"Yeah," said David, joining in the laughter. He gave Jack a light push and caught him when he started to fall backwards. "Sit. I'm going to find you a horse or someone with a wagon going toward Papeete, they can drop you off where you can see your ship."
The island of Moorea and the north edge of Tahiti had been ravaged by the storm. Matavai appeared to have gotten the very worst of it. It would take days to access all the damage and to find the injured and the dead.
Most of the dead were sailors who died trying to save their ships. Their friends wanted decent burials for them. They did not care that Colin was in disgrace in his church. They asked him and he took up his prayer book and followed wherever he was needed.
Lavinia ached to take up a scrub brush and rid the tap room of mud and slime; to reclaim her place. But people had first call on her energy. Working with Lianni and other women of the community she bound up wounds, fixed meals, and helped find shelter for those who lost everything.
By the end of the second day Mrs. Titchmarsh had returned to claim the church. She had ridden out the storm in a small house her husband had built in the interior on property where he raised cotton. She didn't exactly throw out Lavinia and Lianni out but she did make it clear who was in charge of those who still sheltered there and who would oversee restoration of the little church to its former use.
Watching the large woman sitting in the shade, giving orders to those returning the cross to its proper place, Lavinia was very tempted to tell her for exactly what purpose Mr. Titchmarsh had built the little house on the cotton plantation. It was well known to everyone but Mrs. Titchmarsh that he did not travel alone when he went inland.
Lianni slid her hand through the crook of Lavinia's arm and said softly, "Let go and fix dinner for our families." And she called to her children who ran to join them. The Lepaus were staying with Lavinia and Colin until their house was set to rights.
As they rounded the bend that brought the tap house in view Lavinia stopped and gasped with pleasure.
The debris had been cleared around the bar. A tarp had been raised over the remains of the room. David was standing in the street side doorway, his long fingers tapping against the jam impatiently.
"Well, hurry it up," he shouted. "There are thirsty men here waiting for you to open up."
It was decided that the best place for Claire was at the Bradford Plantation where Mrs. Bradford could oversee her care. Claire claimed that she was alright and wanted to help in the work of reclaiming the town. She had a newspaper to get out; people needed news. Lists must be compiled and printed of the lost of life and property. Families must have a way of posting notices. But it was clear to her friends that the blow to the head had been a bad one. Her ears were ringing and she could not stand without becoming so dizzy she passed out. She needed to be still for at least a week.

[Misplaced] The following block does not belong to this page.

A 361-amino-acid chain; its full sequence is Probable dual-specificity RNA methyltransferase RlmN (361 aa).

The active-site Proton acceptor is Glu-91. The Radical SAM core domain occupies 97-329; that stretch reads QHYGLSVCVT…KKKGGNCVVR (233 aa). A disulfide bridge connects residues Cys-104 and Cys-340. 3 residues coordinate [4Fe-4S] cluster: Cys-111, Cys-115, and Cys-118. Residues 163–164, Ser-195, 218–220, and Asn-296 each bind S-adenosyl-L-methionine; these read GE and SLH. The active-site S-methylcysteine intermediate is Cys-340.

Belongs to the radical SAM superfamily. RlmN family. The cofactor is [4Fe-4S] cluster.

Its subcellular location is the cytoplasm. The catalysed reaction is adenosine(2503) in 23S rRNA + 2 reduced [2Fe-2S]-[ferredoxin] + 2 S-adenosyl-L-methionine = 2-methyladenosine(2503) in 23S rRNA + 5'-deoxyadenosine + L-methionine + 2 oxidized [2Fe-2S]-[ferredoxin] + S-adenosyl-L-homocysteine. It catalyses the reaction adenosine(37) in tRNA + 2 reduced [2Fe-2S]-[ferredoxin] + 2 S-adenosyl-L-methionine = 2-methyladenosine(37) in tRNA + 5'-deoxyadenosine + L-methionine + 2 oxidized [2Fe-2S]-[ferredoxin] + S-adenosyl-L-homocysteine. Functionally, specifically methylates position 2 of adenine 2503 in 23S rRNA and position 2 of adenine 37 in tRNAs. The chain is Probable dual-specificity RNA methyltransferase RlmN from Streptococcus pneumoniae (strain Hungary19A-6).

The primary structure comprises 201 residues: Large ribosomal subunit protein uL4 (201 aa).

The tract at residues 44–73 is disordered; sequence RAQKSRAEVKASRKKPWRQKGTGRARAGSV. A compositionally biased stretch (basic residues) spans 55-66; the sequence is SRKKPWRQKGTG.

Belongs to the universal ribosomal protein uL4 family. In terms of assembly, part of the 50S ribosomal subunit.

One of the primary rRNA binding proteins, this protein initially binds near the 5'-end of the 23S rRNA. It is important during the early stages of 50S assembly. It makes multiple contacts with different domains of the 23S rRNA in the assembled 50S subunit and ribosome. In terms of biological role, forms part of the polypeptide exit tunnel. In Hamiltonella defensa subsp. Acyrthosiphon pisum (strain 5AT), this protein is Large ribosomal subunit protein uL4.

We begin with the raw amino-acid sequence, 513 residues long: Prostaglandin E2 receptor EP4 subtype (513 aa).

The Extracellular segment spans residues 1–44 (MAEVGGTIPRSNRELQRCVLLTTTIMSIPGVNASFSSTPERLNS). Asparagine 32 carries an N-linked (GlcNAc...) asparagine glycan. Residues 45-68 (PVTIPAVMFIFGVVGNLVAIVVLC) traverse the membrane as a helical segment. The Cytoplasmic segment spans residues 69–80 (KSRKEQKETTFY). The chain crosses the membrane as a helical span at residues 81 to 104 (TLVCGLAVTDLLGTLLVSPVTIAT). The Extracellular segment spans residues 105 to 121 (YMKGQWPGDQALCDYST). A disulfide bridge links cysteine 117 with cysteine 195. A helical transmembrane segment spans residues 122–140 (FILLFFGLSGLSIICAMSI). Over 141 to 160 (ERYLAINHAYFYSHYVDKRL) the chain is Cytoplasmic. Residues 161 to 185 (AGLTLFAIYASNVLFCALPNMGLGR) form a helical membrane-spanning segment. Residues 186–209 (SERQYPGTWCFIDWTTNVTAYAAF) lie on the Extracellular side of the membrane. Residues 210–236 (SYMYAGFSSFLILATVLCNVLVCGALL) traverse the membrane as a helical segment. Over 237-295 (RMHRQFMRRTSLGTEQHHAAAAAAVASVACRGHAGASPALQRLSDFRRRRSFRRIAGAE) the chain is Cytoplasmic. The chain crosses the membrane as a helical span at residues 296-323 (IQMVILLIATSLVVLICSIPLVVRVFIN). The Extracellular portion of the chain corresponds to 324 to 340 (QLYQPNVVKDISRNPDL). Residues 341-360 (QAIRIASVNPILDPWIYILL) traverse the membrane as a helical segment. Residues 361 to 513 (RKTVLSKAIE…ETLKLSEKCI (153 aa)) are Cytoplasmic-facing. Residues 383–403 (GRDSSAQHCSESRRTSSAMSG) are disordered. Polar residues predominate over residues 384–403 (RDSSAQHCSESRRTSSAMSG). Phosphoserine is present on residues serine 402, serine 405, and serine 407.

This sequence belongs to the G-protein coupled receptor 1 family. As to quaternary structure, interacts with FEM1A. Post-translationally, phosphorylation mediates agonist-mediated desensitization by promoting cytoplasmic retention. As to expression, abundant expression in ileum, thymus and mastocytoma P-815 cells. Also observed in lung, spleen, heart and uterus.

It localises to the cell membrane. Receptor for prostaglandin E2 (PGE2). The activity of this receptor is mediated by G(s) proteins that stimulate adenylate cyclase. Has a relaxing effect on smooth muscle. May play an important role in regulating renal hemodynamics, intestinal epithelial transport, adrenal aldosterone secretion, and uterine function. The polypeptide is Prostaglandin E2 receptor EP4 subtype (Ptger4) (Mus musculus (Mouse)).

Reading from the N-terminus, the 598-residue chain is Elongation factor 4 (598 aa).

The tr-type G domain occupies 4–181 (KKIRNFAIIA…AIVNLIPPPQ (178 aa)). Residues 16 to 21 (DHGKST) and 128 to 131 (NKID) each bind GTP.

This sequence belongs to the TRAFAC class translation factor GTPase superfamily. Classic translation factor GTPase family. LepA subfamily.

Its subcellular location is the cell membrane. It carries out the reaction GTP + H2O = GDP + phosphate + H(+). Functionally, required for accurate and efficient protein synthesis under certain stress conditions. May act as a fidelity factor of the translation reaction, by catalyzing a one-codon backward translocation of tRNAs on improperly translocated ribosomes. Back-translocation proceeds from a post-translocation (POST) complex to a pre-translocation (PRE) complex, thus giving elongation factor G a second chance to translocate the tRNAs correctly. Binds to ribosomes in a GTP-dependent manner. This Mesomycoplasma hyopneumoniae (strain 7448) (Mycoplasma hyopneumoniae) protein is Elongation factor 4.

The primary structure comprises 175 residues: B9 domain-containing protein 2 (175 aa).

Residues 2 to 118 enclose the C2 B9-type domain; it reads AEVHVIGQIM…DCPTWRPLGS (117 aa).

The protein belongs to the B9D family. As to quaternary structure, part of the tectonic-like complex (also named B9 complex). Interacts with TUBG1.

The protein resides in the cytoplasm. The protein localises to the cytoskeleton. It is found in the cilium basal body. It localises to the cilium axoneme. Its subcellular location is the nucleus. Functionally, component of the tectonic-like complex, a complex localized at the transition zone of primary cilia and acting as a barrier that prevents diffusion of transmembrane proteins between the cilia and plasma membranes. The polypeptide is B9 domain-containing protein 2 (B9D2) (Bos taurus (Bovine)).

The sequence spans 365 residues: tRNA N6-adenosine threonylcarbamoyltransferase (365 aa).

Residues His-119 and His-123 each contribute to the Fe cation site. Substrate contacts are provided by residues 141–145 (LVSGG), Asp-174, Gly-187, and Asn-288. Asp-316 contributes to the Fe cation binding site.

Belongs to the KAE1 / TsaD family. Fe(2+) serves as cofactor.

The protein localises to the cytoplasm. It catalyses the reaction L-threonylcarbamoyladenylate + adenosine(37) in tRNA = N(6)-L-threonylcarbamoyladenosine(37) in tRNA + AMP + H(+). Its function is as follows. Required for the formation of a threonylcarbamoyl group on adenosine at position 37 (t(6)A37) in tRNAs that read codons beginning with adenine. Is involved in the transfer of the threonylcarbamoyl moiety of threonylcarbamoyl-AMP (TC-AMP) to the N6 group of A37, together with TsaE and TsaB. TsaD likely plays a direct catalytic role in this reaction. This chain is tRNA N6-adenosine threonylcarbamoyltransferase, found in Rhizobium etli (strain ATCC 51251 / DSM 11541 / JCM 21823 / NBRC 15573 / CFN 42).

Mrs. Russell had finally persuaded Claire to stay abed by volunteering to collect the "news" and help Claire's apprentice set the type. She found a surprising but able assistant in this task in the American Mr. Howard. Who, when she responded to his offer of help by staring at him, had exclaimed, "My dear lady, any man who has spent his life in the mines of North American knows machinery. That press will present no challenge to my skills."
Isabelle hated to leave Claire even in Mrs. Bradford's more than adequate care. She had no choice. The town needed her horses to help in the clearing away. She had to go and retrieve them from the interior. Once she had she stayed busy every moment. It was her way to keep from reliving what had happened; from seeing again in her mind Claire's lifeless body in Gilles's arms. She would rather think of the night of the storm; of David. But even that raised a certain unquiet in her mind.
There had been no time to talk since their night of passion. They had seen each other alone only in brief moments. When they did David snaked a possessive arm around her waist and pulled her into an embrace; his mouth hot and hungry on hers.
Without a doubt the nature of their partnership had changed but what that change would mean for the future she had no idea.
Where others had seen devastation Henri Seraut saw opportunity. Building materials were in short supply. He ordered Gilles to take the Malahini to Auckland and fill her with cargo. Gilles, though loath to leave Claire while she was ill, was relieved to be told what to do. And Jack, who hid his own dizziness and winced with every step, wanted nothing more than to be back at sea.
Before they left Gilles was determined to give Claire an opportunity to thank her true rescuer. He was quite sure that she wanted very much to do so. He was equally certain that Jack was being too modest when he said he really didn't do anything but watch that her head was not in the water as it rose.
So it was that Gilles was leading a reluctant Jack up the steep path from the cove where the Malahini was waiting to sail with the tide to the house.
Mrs. Bradford, who for years had been the recipient of tender care from her household staff, was reveling in the opportunity to lavish care on someone else. Claire had been gently bathed. Her hair had been washed and brush over her shoulders in a long honey brown wave. Her head wound had been bandaged and a pretty scarf had been tied over it. She'd been wrapped in a lacy and beribboned dressing gown that Mrs. Bradford considered too young for herself. And finally she lay back against the colorful pillows of a chaise lounge on the veranda of the plantation house.